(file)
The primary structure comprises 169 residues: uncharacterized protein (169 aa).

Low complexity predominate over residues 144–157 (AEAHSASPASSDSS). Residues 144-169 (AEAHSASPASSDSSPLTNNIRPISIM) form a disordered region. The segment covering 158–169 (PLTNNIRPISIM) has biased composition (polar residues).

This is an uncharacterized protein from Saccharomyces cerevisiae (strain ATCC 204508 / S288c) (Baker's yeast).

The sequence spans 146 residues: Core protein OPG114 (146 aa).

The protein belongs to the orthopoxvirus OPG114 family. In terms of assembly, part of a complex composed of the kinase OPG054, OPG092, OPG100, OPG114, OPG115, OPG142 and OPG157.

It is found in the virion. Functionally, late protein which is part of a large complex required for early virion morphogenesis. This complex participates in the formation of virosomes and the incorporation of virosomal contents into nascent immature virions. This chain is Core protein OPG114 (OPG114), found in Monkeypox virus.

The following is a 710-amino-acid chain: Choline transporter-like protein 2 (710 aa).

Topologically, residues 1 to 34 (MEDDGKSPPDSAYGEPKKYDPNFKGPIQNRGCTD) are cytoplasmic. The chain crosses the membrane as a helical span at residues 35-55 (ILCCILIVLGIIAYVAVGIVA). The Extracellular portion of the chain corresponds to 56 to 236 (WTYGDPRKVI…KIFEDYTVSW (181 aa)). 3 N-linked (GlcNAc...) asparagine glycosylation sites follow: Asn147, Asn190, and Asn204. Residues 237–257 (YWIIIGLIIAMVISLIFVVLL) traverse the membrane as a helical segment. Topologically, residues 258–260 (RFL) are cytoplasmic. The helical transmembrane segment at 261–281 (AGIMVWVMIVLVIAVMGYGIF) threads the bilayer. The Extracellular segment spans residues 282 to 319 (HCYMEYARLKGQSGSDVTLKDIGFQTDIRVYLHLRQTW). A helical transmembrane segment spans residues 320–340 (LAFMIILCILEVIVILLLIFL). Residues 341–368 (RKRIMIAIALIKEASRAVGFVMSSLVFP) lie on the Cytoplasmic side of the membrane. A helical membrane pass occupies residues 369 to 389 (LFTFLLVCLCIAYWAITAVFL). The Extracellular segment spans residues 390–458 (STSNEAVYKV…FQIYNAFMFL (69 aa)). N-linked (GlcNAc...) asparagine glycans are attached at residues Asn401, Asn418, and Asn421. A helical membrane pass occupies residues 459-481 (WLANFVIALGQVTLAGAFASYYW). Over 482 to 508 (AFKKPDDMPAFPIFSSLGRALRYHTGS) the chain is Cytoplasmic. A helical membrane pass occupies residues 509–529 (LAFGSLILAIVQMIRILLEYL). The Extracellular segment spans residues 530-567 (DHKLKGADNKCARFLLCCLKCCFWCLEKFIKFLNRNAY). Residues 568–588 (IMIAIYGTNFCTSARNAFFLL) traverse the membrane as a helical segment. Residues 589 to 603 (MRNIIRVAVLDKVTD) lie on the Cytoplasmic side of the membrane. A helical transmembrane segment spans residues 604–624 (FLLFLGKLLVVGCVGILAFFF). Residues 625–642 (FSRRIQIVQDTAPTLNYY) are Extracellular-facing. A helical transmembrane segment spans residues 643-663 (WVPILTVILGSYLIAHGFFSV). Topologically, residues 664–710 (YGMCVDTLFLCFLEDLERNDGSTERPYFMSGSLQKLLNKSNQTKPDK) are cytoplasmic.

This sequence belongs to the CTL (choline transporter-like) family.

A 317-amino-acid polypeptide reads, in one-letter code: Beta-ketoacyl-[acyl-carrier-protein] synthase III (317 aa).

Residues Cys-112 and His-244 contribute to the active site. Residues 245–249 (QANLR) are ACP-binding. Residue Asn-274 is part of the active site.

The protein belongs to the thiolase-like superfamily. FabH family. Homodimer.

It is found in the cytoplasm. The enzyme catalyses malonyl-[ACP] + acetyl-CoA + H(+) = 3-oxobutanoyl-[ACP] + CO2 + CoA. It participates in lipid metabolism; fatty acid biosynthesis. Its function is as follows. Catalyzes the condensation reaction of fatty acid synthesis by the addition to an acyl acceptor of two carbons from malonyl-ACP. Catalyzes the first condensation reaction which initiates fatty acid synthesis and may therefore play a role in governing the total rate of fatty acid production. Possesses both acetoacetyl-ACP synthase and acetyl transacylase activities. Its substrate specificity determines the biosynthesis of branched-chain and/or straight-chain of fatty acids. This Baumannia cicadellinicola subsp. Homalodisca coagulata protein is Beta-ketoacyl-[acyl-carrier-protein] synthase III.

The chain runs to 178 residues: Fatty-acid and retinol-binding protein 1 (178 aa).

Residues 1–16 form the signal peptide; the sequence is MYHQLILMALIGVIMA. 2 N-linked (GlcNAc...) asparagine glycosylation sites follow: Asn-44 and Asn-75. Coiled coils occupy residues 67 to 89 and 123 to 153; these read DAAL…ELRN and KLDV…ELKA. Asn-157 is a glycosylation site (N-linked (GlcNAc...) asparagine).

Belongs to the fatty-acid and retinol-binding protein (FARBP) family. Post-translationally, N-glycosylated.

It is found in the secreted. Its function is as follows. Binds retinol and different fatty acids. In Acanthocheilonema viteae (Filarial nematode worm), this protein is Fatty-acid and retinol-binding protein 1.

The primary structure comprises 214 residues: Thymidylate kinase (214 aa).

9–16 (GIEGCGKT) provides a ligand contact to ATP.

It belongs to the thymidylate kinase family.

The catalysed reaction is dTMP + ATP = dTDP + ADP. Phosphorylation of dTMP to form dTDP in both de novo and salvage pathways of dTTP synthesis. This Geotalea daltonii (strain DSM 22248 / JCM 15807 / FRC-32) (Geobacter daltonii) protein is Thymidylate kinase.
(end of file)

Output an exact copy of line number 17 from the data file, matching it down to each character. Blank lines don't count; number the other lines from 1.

It is found in the secreted. Its function is as follows. Binds retinol and different fatty acids. In Acanthocheilonema viteae (Filarial nematode worm), this protein is Fatty-acid and retinol-binding protein 1.